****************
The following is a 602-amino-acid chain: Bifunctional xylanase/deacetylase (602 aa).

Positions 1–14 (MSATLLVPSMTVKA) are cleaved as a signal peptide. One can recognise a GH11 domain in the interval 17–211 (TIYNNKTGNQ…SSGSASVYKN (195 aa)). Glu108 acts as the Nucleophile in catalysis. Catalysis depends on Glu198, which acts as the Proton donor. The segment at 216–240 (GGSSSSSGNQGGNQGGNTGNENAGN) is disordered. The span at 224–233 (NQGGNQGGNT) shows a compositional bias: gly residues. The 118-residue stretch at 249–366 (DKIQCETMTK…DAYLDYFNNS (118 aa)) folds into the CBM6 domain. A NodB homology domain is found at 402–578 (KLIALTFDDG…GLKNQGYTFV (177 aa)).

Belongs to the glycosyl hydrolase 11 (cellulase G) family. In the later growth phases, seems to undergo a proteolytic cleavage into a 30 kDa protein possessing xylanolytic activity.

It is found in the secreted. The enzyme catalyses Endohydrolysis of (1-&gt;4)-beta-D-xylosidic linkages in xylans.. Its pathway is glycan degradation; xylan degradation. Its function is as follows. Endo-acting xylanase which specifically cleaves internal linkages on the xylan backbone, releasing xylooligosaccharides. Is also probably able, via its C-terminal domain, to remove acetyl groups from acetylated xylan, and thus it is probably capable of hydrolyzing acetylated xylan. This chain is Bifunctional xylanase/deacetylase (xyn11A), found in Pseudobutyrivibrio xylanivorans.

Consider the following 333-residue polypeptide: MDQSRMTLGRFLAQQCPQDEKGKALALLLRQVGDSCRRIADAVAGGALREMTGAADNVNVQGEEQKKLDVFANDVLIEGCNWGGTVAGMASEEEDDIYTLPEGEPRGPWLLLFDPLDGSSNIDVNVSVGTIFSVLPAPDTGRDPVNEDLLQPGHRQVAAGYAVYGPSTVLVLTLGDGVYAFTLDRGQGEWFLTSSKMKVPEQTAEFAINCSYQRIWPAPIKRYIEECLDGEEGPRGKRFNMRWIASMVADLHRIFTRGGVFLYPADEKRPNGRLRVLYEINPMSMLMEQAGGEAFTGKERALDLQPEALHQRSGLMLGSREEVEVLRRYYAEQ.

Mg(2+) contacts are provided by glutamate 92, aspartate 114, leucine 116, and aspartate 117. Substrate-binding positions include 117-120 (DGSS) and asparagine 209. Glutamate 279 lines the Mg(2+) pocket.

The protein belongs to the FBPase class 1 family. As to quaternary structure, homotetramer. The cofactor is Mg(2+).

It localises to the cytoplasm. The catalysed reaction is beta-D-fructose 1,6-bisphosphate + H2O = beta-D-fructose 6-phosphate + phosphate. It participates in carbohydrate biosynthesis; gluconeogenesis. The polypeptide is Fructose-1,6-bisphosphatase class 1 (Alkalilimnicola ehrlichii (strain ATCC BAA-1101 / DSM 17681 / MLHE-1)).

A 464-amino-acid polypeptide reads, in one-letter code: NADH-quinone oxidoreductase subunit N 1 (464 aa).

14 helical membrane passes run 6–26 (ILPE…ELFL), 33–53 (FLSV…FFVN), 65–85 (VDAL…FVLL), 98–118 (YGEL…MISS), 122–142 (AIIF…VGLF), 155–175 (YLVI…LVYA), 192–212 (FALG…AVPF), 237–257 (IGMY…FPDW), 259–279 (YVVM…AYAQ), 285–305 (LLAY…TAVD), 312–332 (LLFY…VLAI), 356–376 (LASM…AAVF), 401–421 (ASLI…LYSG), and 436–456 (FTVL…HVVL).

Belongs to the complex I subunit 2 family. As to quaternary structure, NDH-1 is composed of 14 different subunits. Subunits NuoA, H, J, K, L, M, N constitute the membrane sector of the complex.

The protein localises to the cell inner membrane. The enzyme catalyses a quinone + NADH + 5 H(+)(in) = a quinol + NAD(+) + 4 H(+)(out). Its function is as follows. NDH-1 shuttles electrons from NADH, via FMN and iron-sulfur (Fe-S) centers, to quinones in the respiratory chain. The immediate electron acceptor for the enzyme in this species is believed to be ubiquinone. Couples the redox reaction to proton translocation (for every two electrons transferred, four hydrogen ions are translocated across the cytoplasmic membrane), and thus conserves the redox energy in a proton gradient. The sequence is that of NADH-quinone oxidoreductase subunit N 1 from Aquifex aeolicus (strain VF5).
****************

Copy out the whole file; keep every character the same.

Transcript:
The following is a 602-amino-acid chain: Bifunctional xylanase/deacetylase (602 aa).

Positions 1–14 (MSATLLVPSMTVKA) are cleaved as a signal peptide. One can recognise a GH11 domain in the interval 17–211 (TIYNNKTGNQ…SSGSASVYKN (195 aa)). Glu108 acts as the Nucleophile in catalysis. Catalysis depends on Glu198, which acts as the Proton donor. The segment at 216–240 (GGSSSSSGNQGGNQGGNTGNENAGN) is disordered. The span at 224–233 (NQGGNQGGNT) shows a compositional bias: gly residues. The 118-residue stretch at 249–366 (DKIQCETMTK…DAYLDYFNNS (118 aa)) folds into the CBM6 domain. A NodB homology domain is found at 402–578 (KLIALTFDDG…GLKNQGYTFV (177 aa)).

Belongs to the glycosyl hydrolase 11 (cellulase G) family. In the later growth phases, seems to undergo a proteolytic cleavage into a 30 kDa protein possessing xylanolytic activity.

It is found in the secreted. The enzyme catalyses Endohydrolysis of (1-&gt;4)-beta-D-xylosidic linkages in xylans.. Its pathway is glycan degradation; xylan degradation. Its function is as follows. Endo-acting xylanase which specifically cleaves internal linkages on the xylan backbone, releasing xylooligosaccharides. Is also probably able, via its C-terminal domain, to remove acetyl groups from acetylated xylan, and thus it is probably capable of hydrolyzing acetylated xylan. This chain is Bifunctional xylanase/deacetylase (xyn11A), found in Pseudobutyrivibrio xylanivorans.

Consider the following 333-residue polypeptide: MDQSRMTLGRFLAQQCPQDEKGKALALLLRQVGDSCRRIADAVAGGALREMTGAADNVNVQGEEQKKLDVFANDVLIEGCNWGGTVAGMASEEEDDIYTLPEGEPRGPWLLLFDPLDGSSNIDVNVSVGTIFSVLPAPDTGRDPVNEDLLQPGHRQVAAGYAVYGPSTVLVLTLGDGVYAFTLDRGQGEWFLTSSKMKVPEQTAEFAINCSYQRIWPAPIKRYIEECLDGEEGPRGKRFNMRWIASMVADLHRIFTRGGVFLYPADEKRPNGRLRVLYEINPMSMLMEQAGGEAFTGKERALDLQPEALHQRSGLMLGSREEVEVLRRYYAEQ.

Mg(2+) contacts are provided by glutamate 92, aspartate 114, leucine 116, and aspartate 117. Substrate-binding positions include 117-120 (DGSS) and asparagine 209. Glutamate 279 lines the Mg(2+) pocket.

The protein belongs to the FBPase class 1 family. As to quaternary structure, homotetramer. The cofactor is Mg(2+).

It localises to the cytoplasm. The catalysed reaction is beta-D-fructose 1,6-bisphosphate + H2O = beta-D-fructose 6-phosphate + phosphate. It participates in carbohydrate biosynthesis; gluconeogenesis. The polypeptide is Fructose-1,6-bisphosphatase class 1 (Alkalilimnicola ehrlichii (strain ATCC BAA-1101 / DSM 17681 / MLHE-1)).

A 464-amino-acid polypeptide reads, in one-letter code: NADH-quinone oxidoreductase subunit N 1 (464 aa).

14 helical membrane passes run 6–26 (ILPE…ELFL), 33–53 (FLSV…FFVN), 65–85 (VDAL…FVLL), 98–118 (YGEL…MISS), 122–142 (AIIF…VGLF), 155–175 (YLVI…LVYA), 192–212 (FALG…AVPF), 237–257 (IGMY…FPDW), 259–279 (YVVM…AYAQ), 285–305 (LLAY…TAVD), 312–332 (LLFY…VLAI), 356–376 (LASM…AAVF), 401–421 (ASLI…LYSG), and 436–456 (FTVL…HVVL).

Belongs to the complex I subunit 2 family. As to quaternary structure, NDH-1 is composed of 14 different subunits. Subunits NuoA, H, J, K, L, M, N constitute the membrane sector of the complex.

The protein localises to the cell inner membrane. The enzyme catalyses a quinone + NADH + 5 H(+)(in) = a quinol + NAD(+) + 4 H(+)(out). Its function is as follows. NDH-1 shuttles electrons from NADH, via FMN and iron-sulfur (Fe-S) centers, to quinones in the respiratory chain. The immediate electron acceptor for the enzyme in this species is believed to be ubiquinone. Couples the redox reaction to proton translocation (for every two electrons transferred, four hydrogen ions are translocated across the cytoplasmic membrane), and thus conserves the redox energy in a proton gradient. The sequence is that of NADH-quinone oxidoreductase subunit N 1 from Aquifex aeolicus (strain VF5).